jordan pulse -
Oil prices rose in early trading Thursday, extending the gains of the previous session, as the outlook for demand in China improved and concerns grew about the impact of sanctions on Russian supplies.
Brent crude rose 50 cents, or 0.6%, to $83.17 a barrel by 01:35 GMT, while US West Texas Intermediate crude also rose 50 cents, or 0.7%, to $77.91 a barrel.
Both benchmarks rose 3% in Wednesday's session, to settle at their highest levels since December 30.
China, the world's largest oil importer, is reopening its economy after the end of strict restrictions to combat the spread of the Corona virus, which reinforces optimism that fuel demand will grow in 2023.
The Ministry of Industry and Information Technology said that Chinese industrial production is expected to grow 3.6% in 2022 from the previous year, despite the disruption to production and logistics due to the Corona restrictions.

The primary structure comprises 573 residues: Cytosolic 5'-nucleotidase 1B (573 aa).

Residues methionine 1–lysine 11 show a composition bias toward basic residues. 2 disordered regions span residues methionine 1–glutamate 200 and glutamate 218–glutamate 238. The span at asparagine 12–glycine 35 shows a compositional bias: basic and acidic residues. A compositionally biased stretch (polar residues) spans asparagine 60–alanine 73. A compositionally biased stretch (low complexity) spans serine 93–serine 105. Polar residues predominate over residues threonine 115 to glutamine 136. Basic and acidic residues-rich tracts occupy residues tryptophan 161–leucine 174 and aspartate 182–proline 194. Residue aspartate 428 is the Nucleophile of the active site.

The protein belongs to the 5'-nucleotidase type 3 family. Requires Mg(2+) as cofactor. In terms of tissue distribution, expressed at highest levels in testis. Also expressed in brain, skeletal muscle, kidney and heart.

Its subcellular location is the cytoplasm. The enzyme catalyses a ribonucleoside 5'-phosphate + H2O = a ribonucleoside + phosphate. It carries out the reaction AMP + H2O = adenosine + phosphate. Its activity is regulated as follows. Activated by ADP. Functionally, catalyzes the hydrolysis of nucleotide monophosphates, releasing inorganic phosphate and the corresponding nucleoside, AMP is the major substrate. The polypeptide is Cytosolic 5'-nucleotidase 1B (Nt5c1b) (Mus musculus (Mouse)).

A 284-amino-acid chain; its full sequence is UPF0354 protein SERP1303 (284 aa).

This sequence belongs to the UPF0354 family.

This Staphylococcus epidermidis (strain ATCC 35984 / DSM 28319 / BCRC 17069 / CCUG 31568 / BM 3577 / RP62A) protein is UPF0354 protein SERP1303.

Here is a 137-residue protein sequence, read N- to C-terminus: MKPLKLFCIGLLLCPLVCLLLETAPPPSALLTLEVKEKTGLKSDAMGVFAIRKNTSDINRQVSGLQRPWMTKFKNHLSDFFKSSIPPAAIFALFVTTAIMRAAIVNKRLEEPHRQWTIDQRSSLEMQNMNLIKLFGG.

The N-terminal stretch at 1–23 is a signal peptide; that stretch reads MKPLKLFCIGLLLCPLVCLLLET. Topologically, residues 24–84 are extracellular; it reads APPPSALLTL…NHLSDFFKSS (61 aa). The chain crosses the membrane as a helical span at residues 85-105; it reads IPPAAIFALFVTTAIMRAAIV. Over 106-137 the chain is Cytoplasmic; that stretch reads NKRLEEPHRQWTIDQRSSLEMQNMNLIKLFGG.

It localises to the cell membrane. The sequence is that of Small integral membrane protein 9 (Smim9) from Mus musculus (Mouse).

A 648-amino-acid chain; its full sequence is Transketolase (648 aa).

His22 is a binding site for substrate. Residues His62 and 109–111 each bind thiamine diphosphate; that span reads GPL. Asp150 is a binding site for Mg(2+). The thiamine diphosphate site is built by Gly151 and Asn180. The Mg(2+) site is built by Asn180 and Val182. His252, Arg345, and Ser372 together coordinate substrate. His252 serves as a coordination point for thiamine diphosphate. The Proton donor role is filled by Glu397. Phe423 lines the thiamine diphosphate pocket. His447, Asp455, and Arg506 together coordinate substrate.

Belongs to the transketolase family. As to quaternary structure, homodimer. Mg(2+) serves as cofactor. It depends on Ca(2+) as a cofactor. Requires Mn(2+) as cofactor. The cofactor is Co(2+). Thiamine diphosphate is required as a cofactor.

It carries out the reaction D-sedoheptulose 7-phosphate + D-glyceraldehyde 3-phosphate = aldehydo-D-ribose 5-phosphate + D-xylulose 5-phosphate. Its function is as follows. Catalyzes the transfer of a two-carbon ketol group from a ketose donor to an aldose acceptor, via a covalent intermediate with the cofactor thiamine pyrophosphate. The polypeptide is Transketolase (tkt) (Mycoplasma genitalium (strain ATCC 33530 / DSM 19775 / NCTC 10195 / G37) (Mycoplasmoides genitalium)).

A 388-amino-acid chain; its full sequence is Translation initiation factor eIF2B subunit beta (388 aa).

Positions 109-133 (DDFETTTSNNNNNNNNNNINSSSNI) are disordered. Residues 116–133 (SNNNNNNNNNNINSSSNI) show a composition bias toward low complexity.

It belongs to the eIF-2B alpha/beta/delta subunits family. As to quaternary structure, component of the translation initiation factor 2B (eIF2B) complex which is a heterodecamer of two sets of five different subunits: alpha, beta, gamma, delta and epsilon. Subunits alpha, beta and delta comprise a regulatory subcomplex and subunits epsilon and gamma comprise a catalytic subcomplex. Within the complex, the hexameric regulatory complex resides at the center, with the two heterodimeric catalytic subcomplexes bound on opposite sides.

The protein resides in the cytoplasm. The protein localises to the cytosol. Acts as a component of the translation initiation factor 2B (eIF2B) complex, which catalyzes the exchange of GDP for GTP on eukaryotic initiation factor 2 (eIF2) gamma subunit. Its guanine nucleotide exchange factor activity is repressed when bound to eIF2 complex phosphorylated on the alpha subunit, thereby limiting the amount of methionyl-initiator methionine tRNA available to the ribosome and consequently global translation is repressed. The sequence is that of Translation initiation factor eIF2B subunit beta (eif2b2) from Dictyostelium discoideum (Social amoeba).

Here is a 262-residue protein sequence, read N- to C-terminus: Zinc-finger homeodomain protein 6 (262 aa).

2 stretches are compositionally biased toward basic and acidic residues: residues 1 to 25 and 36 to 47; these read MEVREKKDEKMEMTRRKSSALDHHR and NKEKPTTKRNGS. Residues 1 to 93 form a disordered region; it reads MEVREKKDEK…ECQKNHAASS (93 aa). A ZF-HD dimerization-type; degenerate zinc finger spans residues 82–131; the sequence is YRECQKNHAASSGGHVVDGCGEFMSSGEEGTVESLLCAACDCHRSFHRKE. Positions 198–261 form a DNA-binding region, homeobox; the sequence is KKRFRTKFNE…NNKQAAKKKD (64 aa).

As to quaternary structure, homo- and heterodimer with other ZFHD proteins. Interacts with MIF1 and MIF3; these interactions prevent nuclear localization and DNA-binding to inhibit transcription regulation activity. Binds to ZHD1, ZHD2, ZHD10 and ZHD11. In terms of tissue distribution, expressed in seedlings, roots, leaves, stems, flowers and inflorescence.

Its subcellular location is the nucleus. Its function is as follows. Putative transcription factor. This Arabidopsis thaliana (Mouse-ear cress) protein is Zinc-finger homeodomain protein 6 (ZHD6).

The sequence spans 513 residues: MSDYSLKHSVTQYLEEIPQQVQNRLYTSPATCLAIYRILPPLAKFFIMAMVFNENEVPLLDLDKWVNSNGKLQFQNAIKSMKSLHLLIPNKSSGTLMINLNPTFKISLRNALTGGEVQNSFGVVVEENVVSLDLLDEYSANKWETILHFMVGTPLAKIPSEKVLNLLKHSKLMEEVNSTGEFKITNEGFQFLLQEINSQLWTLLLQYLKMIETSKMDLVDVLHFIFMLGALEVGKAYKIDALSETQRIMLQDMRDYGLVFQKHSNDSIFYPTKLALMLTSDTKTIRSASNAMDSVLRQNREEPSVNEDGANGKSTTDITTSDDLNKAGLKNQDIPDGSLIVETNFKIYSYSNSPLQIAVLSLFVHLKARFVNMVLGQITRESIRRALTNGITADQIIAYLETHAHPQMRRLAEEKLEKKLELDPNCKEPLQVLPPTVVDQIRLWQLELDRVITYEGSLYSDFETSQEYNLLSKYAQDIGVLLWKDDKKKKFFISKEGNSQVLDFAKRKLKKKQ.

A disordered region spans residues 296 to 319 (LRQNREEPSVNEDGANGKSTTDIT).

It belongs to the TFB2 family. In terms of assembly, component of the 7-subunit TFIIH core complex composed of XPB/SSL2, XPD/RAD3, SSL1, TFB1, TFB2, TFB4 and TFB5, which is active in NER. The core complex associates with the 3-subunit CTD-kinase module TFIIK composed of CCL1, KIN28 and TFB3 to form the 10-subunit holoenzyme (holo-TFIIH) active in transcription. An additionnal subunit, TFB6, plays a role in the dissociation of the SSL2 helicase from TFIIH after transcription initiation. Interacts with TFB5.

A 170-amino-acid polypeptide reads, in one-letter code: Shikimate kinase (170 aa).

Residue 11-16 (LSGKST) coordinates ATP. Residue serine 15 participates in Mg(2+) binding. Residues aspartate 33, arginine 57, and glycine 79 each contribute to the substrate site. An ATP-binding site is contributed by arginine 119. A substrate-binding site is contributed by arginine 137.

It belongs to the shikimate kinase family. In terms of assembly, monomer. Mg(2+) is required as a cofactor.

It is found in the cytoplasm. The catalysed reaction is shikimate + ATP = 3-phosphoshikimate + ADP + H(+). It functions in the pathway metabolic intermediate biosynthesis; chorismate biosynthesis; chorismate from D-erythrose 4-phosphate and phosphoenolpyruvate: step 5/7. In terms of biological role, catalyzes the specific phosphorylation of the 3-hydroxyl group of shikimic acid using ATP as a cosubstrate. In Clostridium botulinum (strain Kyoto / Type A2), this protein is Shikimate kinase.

The market is preparing for additional restrictions targeting sales of Russian fuel products set to take effect in February, as the European Union continues to work to impose further sanctions on Moscow over the Ukraine attack.
The US Energy Information Administration said that the upcoming ban by the European Union on seaborne imports of Russian petroleum products on February 5 may be more effective than that imposed by the Union on seaborne imports of crude oil from Russia in December 2022.
Russian Deputy Prime Minister Alexander Novak said Russian oil producers had not faced any difficulties in securing export deals despite Western sanctions and price ceilings.
The international price ceiling imposed on sales of Russian crude came into effect on December 5.